Each element of inds must be unique such that the resulting matrix is orthogonal and represents the group of special reflections and permutations.

Deciding the appropriate values for λ, inds, sings is not trivial. However, in ref.[Pingel2000] there is a lot of information that can help with that decision. Also, by appropriately choosing various values for λ, one can sort periodic orbits from e.g. least unstable to most unstable, see[Diakonos1998] for details.

lambdaperms(D) -> indperms, singperms

Return two collections that each contain all possible combinations of indices (total of $D!$) and signs (total of $2^D$) for dimension D (see lambdamatrix).

Standard Map example

For example, let's find the fixed points of the Systems.standardmap of order 2, 3, 4, 5, 6 and 8. We will use all permutations for the signs but only one for the inds. We will also only use one λ value, and a 21×21 density of initial conditions.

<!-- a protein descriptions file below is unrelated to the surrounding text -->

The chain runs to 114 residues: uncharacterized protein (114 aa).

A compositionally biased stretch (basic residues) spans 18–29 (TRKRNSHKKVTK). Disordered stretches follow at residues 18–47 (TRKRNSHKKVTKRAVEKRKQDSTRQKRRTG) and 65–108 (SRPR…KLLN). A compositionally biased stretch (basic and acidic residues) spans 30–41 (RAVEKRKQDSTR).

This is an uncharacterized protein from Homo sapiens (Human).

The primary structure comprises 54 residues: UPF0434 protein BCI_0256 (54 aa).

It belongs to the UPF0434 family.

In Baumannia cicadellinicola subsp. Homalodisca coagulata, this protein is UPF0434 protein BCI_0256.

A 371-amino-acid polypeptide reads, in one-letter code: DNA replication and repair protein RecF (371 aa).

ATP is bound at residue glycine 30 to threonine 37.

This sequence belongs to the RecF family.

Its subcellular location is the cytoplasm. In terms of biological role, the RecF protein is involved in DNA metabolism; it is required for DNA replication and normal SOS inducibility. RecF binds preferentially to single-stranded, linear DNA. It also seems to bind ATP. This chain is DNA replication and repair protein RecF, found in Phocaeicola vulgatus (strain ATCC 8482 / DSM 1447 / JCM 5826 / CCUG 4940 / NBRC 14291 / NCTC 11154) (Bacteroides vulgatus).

First, initialize everything

using DynamicalSystems, PyPlot, StaticArrays

ds = Systems.standardmap()
xs = range(0, stop = 2π, length = 21); ys = copy(xs)
ics = [SVector{2}(x,y) for x in xs for y in ys]

# All permutations of [±1, ±1]:
singss = lambdaperms(2)[2] # second entry are the signs

# I know from personal research I only need this `inds`:
indss = [[1,2]] # <- must be container of vectors!!!

λs = 0.005 # <- only this allowed to not be vector (could also be vector)

orders = [2, 3, 4, 5, 6, 8]
ALLFP = Dataset{2, Float64}[];

Then, do the necessary computations for all orders

for o in orders
    FP = periodicorbits(ds, o, ics, λs, indss, singss)
    push!(ALLFP, FP)

Plot the phase space of the standard map

iters = 1000
dataset = trajectory(ds, iters)